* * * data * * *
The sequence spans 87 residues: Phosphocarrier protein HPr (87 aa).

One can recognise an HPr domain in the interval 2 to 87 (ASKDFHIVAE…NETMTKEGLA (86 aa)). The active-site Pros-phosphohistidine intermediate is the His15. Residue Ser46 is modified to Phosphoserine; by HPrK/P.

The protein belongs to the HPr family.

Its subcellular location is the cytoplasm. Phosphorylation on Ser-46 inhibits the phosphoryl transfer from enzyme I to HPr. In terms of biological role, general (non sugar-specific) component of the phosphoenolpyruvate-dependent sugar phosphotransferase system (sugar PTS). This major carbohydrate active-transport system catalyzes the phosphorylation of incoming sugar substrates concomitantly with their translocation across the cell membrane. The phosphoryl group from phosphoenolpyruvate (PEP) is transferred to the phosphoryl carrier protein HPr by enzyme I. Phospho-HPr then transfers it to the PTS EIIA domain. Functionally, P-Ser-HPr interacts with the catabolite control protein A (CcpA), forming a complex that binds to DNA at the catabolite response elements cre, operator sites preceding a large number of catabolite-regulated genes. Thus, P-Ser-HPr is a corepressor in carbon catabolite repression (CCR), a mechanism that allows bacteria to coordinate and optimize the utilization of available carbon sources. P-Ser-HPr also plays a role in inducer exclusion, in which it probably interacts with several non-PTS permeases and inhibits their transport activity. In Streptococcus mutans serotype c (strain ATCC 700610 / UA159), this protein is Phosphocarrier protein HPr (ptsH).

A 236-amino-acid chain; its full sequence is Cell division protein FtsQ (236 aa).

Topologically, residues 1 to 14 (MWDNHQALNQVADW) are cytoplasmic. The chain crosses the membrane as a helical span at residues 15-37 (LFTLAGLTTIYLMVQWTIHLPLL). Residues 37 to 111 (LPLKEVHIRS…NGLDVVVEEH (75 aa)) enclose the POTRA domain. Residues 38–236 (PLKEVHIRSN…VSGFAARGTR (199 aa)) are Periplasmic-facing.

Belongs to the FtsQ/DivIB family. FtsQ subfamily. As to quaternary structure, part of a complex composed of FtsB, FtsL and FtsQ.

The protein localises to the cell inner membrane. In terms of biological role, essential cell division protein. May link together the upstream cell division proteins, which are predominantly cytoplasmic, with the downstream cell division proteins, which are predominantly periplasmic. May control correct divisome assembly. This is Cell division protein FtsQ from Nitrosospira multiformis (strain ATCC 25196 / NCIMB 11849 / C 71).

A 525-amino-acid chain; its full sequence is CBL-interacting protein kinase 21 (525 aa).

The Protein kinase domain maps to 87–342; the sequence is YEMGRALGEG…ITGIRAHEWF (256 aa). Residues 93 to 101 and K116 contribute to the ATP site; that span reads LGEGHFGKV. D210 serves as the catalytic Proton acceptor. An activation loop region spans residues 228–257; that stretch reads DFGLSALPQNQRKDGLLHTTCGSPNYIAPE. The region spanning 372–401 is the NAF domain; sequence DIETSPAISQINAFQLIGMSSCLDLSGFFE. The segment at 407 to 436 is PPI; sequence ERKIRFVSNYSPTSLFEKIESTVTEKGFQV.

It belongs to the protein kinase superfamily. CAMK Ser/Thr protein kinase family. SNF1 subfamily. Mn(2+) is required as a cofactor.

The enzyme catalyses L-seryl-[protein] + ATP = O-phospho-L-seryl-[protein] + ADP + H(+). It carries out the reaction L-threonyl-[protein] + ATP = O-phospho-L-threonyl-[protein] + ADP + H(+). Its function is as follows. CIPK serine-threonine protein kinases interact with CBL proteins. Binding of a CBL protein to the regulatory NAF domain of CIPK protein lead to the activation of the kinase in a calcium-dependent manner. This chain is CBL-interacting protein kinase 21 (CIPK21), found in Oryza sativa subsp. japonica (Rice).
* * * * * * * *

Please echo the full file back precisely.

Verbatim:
The sequence spans 87 residues: Phosphocarrier protein HPr (87 aa).

One can recognise an HPr domain in the interval 2 to 87 (ASKDFHIVAE…NETMTKEGLA (86 aa)). The active-site Pros-phosphohistidine intermediate is the His15. Residue Ser46 is modified to Phosphoserine; by HPrK/P.

The protein belongs to the HPr family.

Its subcellular location is the cytoplasm. Phosphorylation on Ser-46 inhibits the phosphoryl transfer from enzyme I to HPr. In terms of biological role, general (non sugar-specific) component of the phosphoenolpyruvate-dependent sugar phosphotransferase system (sugar PTS). This major carbohydrate active-transport system catalyzes the phosphorylation of incoming sugar substrates concomitantly with their translocation across the cell membrane. The phosphoryl group from phosphoenolpyruvate (PEP) is transferred to the phosphoryl carrier protein HPr by enzyme I. Phospho-HPr then transfers it to the PTS EIIA domain. Functionally, P-Ser-HPr interacts with the catabolite control protein A (CcpA), forming a complex that binds to DNA at the catabolite response elements cre, operator sites preceding a large number of catabolite-regulated genes. Thus, P-Ser-HPr is a corepressor in carbon catabolite repression (CCR), a mechanism that allows bacteria to coordinate and optimize the utilization of available carbon sources. P-Ser-HPr also plays a role in inducer exclusion, in which it probably interacts with several non-PTS permeases and inhibits their transport activity. In Streptococcus mutans serotype c (strain ATCC 700610 / UA159), this protein is Phosphocarrier protein HPr (ptsH).

A 236-amino-acid chain; its full sequence is Cell division protein FtsQ (236 aa).

Topologically, residues 1 to 14 (MWDNHQALNQVADW) are cytoplasmic. The chain crosses the membrane as a helical span at residues 15-37 (LFTLAGLTTIYLMVQWTIHLPLL). Residues 37 to 111 (LPLKEVHIRS…NGLDVVVEEH (75 aa)) enclose the POTRA domain. Residues 38–236 (PLKEVHIRSN…VSGFAARGTR (199 aa)) are Periplasmic-facing.

Belongs to the FtsQ/DivIB family. FtsQ subfamily. As to quaternary structure, part of a complex composed of FtsB, FtsL and FtsQ.

The protein localises to the cell inner membrane. In terms of biological role, essential cell division protein. May link together the upstream cell division proteins, which are predominantly cytoplasmic, with the downstream cell division proteins, which are predominantly periplasmic. May control correct divisome assembly. This is Cell division protein FtsQ from Nitrosospira multiformis (strain ATCC 25196 / NCIMB 11849 / C 71).

A 525-amino-acid chain; its full sequence is CBL-interacting protein kinase 21 (525 aa).

The Protein kinase domain maps to 87–342; the sequence is YEMGRALGEG…ITGIRAHEWF (256 aa). Residues 93 to 101 and K116 contribute to the ATP site; that span reads LGEGHFGKV. D210 serves as the catalytic Proton acceptor. An activation loop region spans residues 228–257; that stretch reads DFGLSALPQNQRKDGLLHTTCGSPNYIAPE. The region spanning 372–401 is the NAF domain; sequence DIETSPAISQINAFQLIGMSSCLDLSGFFE. The segment at 407 to 436 is PPI; sequence ERKIRFVSNYSPTSLFEKIESTVTEKGFQV.

It belongs to the protein kinase superfamily. CAMK Ser/Thr protein kinase family. SNF1 subfamily. Mn(2+) is required as a cofactor.

The enzyme catalyses L-seryl-[protein] + ATP = O-phospho-L-seryl-[protein] + ADP + H(+). It carries out the reaction L-threonyl-[protein] + ATP = O-phospho-L-threonyl-[protein] + ADP + H(+). Its function is as follows. CIPK serine-threonine protein kinases interact with CBL proteins. Binding of a CBL protein to the regulatory NAF domain of CIPK protein lead to the activation of the kinase in a calcium-dependent manner. This chain is CBL-interacting protein kinase 21 (CIPK21), found in Oryza sativa subsp. japonica (Rice).